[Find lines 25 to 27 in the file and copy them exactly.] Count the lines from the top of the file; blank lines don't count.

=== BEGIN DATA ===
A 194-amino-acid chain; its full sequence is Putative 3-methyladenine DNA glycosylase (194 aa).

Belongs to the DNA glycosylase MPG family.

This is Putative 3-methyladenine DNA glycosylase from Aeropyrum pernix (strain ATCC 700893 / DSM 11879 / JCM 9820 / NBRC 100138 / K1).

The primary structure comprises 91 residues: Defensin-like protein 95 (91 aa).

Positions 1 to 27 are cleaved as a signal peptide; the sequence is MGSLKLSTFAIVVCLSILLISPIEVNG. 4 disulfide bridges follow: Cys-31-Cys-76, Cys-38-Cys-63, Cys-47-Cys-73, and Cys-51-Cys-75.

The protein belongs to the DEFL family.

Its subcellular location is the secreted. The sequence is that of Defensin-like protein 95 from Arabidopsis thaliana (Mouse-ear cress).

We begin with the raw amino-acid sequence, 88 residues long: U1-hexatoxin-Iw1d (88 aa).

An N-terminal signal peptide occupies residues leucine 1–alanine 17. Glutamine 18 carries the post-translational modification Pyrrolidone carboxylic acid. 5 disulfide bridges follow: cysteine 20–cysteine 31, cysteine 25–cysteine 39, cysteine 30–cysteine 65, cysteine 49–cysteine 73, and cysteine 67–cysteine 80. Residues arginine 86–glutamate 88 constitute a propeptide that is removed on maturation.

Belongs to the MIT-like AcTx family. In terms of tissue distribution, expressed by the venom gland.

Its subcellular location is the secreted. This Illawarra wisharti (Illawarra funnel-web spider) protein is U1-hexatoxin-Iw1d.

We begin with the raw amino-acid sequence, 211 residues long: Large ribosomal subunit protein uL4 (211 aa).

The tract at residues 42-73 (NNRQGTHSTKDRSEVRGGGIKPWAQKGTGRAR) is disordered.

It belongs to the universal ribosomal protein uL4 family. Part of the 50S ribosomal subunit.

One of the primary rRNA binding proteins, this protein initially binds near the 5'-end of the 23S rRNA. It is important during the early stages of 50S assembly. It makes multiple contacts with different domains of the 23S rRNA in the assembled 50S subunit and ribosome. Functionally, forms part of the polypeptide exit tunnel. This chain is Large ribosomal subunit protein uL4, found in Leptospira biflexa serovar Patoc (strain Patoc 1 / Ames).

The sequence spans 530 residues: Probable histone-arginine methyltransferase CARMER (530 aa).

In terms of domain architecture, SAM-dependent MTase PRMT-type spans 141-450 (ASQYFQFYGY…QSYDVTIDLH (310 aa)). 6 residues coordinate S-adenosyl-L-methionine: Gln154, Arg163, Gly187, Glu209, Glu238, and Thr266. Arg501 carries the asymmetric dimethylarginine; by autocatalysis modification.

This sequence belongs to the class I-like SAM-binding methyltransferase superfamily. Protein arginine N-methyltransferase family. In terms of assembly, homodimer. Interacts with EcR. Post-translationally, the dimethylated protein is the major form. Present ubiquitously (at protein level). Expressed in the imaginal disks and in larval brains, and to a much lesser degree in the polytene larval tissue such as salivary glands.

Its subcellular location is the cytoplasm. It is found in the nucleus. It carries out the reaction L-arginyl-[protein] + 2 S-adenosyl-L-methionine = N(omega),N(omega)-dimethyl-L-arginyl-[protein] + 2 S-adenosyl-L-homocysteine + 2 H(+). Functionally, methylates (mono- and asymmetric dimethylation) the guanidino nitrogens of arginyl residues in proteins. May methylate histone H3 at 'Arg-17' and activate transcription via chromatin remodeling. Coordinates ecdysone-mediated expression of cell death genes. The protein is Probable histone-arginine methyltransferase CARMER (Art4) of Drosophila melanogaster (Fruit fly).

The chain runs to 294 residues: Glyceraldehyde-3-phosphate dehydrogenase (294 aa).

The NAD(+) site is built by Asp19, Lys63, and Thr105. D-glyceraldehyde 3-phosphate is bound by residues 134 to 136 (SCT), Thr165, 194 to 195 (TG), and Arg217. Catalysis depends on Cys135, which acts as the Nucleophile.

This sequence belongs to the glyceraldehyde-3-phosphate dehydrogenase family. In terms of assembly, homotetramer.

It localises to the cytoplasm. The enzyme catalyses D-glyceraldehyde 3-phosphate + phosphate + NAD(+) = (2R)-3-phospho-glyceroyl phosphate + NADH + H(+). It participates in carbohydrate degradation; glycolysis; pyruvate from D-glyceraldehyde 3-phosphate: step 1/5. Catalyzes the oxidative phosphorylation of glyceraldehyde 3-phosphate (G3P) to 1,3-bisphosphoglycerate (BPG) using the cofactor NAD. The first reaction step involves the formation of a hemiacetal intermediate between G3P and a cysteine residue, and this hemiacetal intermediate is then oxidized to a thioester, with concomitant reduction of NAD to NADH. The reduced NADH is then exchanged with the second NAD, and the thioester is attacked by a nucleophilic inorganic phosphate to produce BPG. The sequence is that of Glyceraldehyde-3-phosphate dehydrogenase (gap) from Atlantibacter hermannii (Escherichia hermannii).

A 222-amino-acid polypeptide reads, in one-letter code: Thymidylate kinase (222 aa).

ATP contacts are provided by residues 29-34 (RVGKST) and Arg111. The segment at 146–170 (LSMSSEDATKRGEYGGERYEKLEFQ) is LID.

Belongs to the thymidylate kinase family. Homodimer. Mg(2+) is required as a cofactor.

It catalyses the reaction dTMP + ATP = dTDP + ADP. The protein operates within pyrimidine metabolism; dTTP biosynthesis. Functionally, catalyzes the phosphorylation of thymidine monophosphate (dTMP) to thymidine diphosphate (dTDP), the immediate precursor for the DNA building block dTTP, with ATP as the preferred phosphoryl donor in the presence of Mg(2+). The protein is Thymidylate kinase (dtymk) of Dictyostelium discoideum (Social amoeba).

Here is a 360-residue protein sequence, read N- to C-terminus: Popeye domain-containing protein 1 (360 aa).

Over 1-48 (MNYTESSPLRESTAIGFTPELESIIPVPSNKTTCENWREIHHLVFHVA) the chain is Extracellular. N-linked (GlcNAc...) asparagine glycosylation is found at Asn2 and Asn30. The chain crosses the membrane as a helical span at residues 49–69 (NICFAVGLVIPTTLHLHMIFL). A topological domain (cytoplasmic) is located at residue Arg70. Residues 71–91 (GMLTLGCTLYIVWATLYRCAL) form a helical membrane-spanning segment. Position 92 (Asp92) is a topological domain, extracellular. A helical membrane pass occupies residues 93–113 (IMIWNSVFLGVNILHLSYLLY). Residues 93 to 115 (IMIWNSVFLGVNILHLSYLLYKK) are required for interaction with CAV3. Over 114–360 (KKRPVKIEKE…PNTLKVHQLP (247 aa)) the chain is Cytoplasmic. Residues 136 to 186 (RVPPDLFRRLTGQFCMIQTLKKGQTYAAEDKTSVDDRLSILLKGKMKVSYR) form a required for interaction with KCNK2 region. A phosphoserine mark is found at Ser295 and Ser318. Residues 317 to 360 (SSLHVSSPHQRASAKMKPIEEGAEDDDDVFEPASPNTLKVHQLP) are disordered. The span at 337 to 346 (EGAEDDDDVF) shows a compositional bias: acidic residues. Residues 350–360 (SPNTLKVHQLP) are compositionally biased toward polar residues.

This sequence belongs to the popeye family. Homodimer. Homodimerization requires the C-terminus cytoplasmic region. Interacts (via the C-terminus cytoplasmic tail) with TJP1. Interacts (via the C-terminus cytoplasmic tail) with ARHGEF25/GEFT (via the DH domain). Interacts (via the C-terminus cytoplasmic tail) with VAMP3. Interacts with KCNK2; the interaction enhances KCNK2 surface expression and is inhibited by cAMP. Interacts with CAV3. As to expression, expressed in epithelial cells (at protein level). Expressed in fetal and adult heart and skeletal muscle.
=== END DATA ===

ATP contacts are provided by residues 29-34 (RVGKST) and Arg111. The segment at 146–170 (LSMSSEDATKRGEYGGERYEKLEFQ) is LID.

Belongs to the thymidylate kinase family. Homodimer. Mg(2+) is required as a cofactor.

It catalyses the reaction dTMP + ATP = dTDP + ADP. The protein operates within pyrimidine metabolism; dTTP biosynthesis. Functionally, catalyzes the phosphorylation of thymidine monophosphate (dTMP) to thymidine diphosphate (dTDP), the immediate precursor for the DNA building block dTTP, with ATP as the preferred phosphoryl donor in the presence of Mg(2+). The protein is Thymidylate kinase (dtymk) of Dictyostelium discoideum (Social amoeba).